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Comedy

Art Helps…

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4 minute read

For the last eleven months.

Things have been, to say the absolute least, complicated. Never before has one event affected almost everyone on the planet to such a degree. Job instability, mixed with difficulty staying connected with friends and family has been crushing to our collective mental health. To combat despair, we’ve turned to artists. Netflix, YouTube, Amazon Prime, or maybe just your home collection of stuff on a disc. Just anything to keep our spirits up while we’re stuck at home. This means just as much to the artists. It’s why most of us do it. A song, some jokes, a podcast, your new favourite movie. We put something into the world just hoping it clicks with someone. 

“…nothing can truly replace the energy of gathering
people too closely together to share what we do.”

The problem is, artists are being affected by these times more than most. Especially live entertainers. That direct connection with a group of people is gone. And there’s no telling if it will ever come back in the same way. Folks who made their living filling a room to perform for are left reeling. It’s worse when you consider that many of those people slide into service jobs when times are lean, and those are mostly gone now as well. It’s not just about the money though. For as much as you miss going to a concert or any kind of live show, we miss it more. The creative outlet. That precious connection that makes you feel understood. That missing piece hurts. As a budding comedian and show producer who just started gaining traction, it’s heartbreaking to get shut down. I’m one of the lucky ones though. I have a solid day job, and a family that I was able to spend my quarantine with. I appreciated my world shrinking down to just them for a while. My pro headliner colleagues had to deal with having the craft they’ve honed for decades, their passion and livelihood disappear.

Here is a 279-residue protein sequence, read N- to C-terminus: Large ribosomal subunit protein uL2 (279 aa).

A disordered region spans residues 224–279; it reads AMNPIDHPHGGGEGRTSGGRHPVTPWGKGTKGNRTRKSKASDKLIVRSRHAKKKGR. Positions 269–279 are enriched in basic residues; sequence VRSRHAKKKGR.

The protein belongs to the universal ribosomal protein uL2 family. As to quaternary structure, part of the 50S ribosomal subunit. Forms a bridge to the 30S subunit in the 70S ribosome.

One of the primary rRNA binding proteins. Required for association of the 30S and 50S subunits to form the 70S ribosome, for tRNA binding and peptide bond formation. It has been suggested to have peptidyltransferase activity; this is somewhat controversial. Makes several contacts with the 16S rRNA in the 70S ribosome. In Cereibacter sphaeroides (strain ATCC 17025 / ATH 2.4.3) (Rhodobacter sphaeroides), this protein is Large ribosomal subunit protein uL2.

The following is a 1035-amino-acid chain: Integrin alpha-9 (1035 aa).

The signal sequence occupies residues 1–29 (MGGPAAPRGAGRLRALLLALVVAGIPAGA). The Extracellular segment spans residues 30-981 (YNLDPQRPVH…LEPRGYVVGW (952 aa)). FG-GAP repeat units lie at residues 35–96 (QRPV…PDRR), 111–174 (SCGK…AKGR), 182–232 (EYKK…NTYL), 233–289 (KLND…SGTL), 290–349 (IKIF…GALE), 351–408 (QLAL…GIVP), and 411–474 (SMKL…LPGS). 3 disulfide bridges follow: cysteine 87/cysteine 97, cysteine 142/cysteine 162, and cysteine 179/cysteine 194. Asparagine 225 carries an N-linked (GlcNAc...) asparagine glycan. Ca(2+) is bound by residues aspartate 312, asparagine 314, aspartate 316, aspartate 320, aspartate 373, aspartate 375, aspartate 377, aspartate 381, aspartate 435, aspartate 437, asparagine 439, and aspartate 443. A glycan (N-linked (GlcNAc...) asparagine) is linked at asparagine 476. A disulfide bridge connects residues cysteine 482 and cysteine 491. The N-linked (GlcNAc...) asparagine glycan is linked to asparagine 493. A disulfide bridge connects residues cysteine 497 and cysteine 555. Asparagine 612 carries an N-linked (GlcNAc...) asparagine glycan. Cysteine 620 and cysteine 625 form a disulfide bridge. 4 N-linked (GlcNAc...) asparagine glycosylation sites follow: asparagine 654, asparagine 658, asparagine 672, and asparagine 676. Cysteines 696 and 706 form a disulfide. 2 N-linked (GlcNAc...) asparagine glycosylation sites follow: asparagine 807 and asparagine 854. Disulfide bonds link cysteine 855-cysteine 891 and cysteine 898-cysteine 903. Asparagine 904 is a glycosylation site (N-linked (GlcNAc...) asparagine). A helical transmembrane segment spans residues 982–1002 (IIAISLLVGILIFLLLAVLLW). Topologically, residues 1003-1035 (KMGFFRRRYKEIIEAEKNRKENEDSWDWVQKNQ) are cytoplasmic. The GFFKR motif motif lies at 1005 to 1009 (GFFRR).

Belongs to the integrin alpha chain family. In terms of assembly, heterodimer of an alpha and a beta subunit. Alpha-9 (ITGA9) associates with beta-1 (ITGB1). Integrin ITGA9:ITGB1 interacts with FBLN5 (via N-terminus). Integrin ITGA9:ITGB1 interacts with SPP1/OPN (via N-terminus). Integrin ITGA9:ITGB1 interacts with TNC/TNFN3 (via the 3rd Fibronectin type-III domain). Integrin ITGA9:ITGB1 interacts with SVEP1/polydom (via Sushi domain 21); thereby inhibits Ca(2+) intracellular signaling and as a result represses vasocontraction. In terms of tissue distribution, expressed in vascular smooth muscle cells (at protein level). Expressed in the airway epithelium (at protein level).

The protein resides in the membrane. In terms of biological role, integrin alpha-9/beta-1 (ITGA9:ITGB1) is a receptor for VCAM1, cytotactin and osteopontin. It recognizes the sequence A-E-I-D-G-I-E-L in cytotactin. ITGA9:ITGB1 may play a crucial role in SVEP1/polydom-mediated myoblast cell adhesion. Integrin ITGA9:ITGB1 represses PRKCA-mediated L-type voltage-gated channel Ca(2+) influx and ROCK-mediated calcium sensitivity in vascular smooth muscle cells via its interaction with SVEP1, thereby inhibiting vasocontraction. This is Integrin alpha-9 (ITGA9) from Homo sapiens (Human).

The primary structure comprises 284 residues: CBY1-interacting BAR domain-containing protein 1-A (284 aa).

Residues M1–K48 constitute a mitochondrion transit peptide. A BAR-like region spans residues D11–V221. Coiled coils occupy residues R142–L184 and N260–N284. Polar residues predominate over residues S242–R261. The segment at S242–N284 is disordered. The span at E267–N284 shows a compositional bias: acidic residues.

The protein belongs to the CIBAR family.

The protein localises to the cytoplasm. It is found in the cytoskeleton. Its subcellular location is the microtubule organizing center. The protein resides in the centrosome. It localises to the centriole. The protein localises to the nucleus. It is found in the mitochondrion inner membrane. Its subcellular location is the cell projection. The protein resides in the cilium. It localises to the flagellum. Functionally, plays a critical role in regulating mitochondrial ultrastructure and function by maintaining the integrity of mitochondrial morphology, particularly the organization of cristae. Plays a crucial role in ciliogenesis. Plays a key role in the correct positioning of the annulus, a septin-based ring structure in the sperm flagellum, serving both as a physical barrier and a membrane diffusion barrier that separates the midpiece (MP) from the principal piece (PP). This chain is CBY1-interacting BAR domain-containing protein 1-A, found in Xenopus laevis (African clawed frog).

Many of us have found other lanes. Something to produce to stay sane and maybe scratch some cash together. Zoom performances, podcasts, socially distanced outdoor shows (when it was warm enough at least). Those are great, and I’ve seen many really thrive and get creative through the challenges, but nothing can truly replace the energy of gathering people too closely together to share what we do. I hope that all of us can get that back soon. 

In the meantime, there are ways to support the people who’ve helped get you through this if you’re up for it. Inquire about booking a Zoom show, or check for physical albums or merch. If that’s not in the budget (which is a definitely a thing),  many of us have Patreon accounts, or content on Spotify or YouTube. Even just streaming our stuff on silent while you sleep helps! But again, it’s not just about the money. Check in with the artists you know, or reach out to the more famous ones you like. Give them some love. It’ll make their day. 

We miss you too.

Brad Layden is a husband and father of three. He's also a writer, comedian and event producer. Born and raised in Central Alberta, Brad enjoys comedy, varied types of music, and all things nerdy. He also goes outside sometimes.